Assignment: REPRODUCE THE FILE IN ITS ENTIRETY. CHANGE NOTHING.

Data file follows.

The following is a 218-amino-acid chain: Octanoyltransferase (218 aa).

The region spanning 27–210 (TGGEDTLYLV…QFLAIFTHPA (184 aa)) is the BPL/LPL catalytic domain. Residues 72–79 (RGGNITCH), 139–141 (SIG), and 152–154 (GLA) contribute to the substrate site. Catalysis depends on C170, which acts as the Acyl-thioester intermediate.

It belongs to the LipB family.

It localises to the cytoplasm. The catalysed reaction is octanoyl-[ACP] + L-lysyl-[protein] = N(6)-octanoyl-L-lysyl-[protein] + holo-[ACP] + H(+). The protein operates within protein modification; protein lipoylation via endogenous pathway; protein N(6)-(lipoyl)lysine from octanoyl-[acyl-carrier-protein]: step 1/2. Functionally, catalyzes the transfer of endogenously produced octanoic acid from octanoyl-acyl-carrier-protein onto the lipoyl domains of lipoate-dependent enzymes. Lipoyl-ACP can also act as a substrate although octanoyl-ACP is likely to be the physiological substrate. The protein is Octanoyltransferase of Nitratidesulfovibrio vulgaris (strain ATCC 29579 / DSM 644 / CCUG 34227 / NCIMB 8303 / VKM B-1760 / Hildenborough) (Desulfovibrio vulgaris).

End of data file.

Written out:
The following is a 218-amino-acid chain: Octanoyltransferase (218 aa).

The region spanning 27–210 (TGGEDTLYLV…QFLAIFTHPA (184 aa)) is the BPL/LPL catalytic domain. Residues 72–79 (RGGNITCH), 139–141 (SIG), and 152–154 (GLA) contribute to the substrate site. Catalysis depends on C170, which acts as the Acyl-thioester intermediate.

It belongs to the LipB family.

It localises to the cytoplasm. The catalysed reaction is octanoyl-[ACP] + L-lysyl-[protein] = N(6)-octanoyl-L-lysyl-[protein] + holo-[ACP] + H(+). The protein operates within protein modification; protein lipoylation via endogenous pathway; protein N(6)-(lipoyl)lysine from octanoyl-[acyl-carrier-protein]: step 1/2. Functionally, catalyzes the transfer of endogenously produced octanoic acid from octanoyl-acyl-carrier-protein onto the lipoyl domains of lipoate-dependent enzymes. Lipoyl-ACP can also act as a substrate although octanoyl-ACP is likely to be the physiological substrate. The protein is Octanoyltransferase of Nitratidesulfovibrio vulgaris (strain ATCC 29579 / DSM 644 / CCUG 34227 / NCIMB 8303 / VKM B-1760 / Hildenborough) (Desulfovibrio vulgaris).